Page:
Please Stop Buying These Get Rich Quick Courses
If I ever rent a Lamborghini, remind me to take a picture in front of it and sell a get rich quick course.
It’s always the same formula, isn’t it? A guy standing in a posh house (he rented) or in front of a library full of sports cars. He’s either totally blinged out in his suit or he’s wearing pajamas to reinforce the prize of his efforts.
This could be you, hombre. X-Men pajamas at noon on a Tuesday.
He’ll often be standing in his living room with a funny chart and graphs with generic platitudes as the variables.
X-Axis: Your potential.
Y-Axis: Your belief in yourself.
If all marketing was hell, these dudes would be in the very bottom rung. They’d be perpetually sneezing live fire ants on themselves.
I Nearly Worked for One of These Gurus
I’d just graduated from college and was scanning for marketing jobs.
I made the mistake of looking on Craigslist. I came across a position working for a guru. I don’t want to get sued so we’ll call it, “Sentient Millionaire.”
He was looking for someone to help him build out his Sentient Millionaire Program.
I was desperate for work so I did the interview and immediately got the heebie-jeebies. For starters, he was just a weird dude. Second, he didn’t get rich in a way that qualified him to sell this course.
He’d inherited a company from his dad when he was 23. He sold the company immediately, made millions of dollars. In the decades since, he hadn’t done anything substantive besides take sweet vacations.
The bottom line: this is the story for many of these courses. Legit millionaires are too busy making more millions or enjoying the millions they have to be juking kids for their money.
What Happens When You Buy a Course
Generally, it’s some version of this.
- You pay for the course and are added to a ‘this person is a sucker’ internal list.
- The course teaches you a framework and mindset to become a millionaire. There is no secret product or technology you are selling. It’s usually just generic philosophy and tips.
- Your path to money often involves affiliate marketing. This means using your “natural network,” which translates to ripping off friends and family (sounds like a great way to preserve those relationships).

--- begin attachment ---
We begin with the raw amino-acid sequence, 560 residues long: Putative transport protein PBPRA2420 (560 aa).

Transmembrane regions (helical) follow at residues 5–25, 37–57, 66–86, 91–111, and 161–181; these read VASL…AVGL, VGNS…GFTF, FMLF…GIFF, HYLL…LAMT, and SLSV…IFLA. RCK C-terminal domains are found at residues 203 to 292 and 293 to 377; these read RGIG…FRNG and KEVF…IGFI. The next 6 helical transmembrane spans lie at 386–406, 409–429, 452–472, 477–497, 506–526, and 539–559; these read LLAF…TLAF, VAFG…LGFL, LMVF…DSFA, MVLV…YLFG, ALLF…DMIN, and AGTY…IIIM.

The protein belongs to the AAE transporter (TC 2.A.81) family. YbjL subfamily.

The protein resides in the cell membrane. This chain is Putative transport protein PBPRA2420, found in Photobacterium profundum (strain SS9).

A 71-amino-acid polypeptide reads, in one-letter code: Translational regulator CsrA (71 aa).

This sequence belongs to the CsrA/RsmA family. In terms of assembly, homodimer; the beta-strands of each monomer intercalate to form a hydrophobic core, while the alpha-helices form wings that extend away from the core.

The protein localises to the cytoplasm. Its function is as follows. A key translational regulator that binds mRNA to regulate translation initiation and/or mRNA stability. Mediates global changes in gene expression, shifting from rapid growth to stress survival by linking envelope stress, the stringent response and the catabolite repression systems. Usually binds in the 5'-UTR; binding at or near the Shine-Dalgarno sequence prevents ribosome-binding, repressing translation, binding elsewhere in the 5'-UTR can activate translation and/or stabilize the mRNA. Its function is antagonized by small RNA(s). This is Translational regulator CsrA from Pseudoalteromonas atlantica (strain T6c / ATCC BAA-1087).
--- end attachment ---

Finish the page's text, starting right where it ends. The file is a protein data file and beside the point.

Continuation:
- They’ll upsell you on an even more expensive package (see point number one).
- What the guru says in the commercials is very different than the contract you’ll sign. The contract basically says, “We promise you nothing.”
Expect what the contract promises.
Pro tip: everything you learn in a millionaire course is available on the internet for free.
The Single Greatest Irony of ‘Become a Millionaire’ Programs
These courses are famous for the same reason posts like “3 Extremely Small Habits That Will Change Your Life forever” go viral.
They seem to shorten the workload. It appeals to our laziness.
You are still capable of becoming very wealthy if you wish. In fact, you are probably more capable than you give yourself credit for. But you’ll inevitably stare down the barrel of one horrible, terrifying, inescapable truth: you’ll have to actually work hard.
What makes a millionaire course so ironic? Signing up usually makes you $199 further from becoming a millionaire. And then some.
Nobody reads a book and becomes a billionaire. And there are no “extremely small habits” that change your life.
Success and wealth are a process, a series of thousands of decisions that stack up.
The Dirtiest Part of These Marketing Tactics
They select for the least capable and able to become millionaires.
Since the inception of these “get rich” programs in the 1980s, it has attracted the less educated, the disadvantaged, the elderly, people who actually need that $199.
This demographic is also likely to lose even more money launching totally doomed businesses because of bad advice.
The Tai Lopezes of the world have genuinely hurt people. It’s amoral.
If I Really Knew How to Double My Profits in Two Days…
Here’s what outsiders often miss about business folk: they are very, very secretive. They don’t want employees talking or sharing any conversation outside of the office.
Because companies are copycats. You see it all over tech with derivative products. It goes all the way down to cell service providers:
- AT&T releases a new X Phone Plan.
- Two months later, T-Mobile has a near-identical Z Phone Plan.
If someone actually knew how to generate 1,000% returns, the absolute last thing in the world they’d ever do is sell how they do it. I’d guard the secret with my life.
Business Fact: Average returns drop as the number of entities selling similar services enter your market.
To make another analogy, if you actually had a tree that grew $100 bills, would you sell the seeds for a cheap price? Or even an expensive price? I’d hope not.
The reason: inflation is a massive threat to your business model.
Most get rich quick schemes are a get rich quick scheme for the seller himself — I have yet to see a woman sell a course like this. Not sure what that says about us, fellas.
The Bottom Line
Successful careers are like healthy relationships. They aren’t always glamorous. There’s monotony and difficulty. Yet those who stick it out reap the greatest rewards.
Please stop buying the courses and giving these guys attention. What they’re selling is the equivalent of saying, “Don’t eat for a day, and you’ll be skinny for the rest of your life.”
It’s the dirtiest marketing possible. They prey on people’s insecurities and fears. They don’t care about their clients. They just want your money and legal protection from you.
Want to make great money? Get an education. Learn an in-demand skill that the market needs and you can reasonably enjoy delivering.
Then, begin the clockwork process of showing up on time, doing quality work, and maxing out those performance reviews.
The safest path to riches is incremental, walked honestly and on the back of hard work.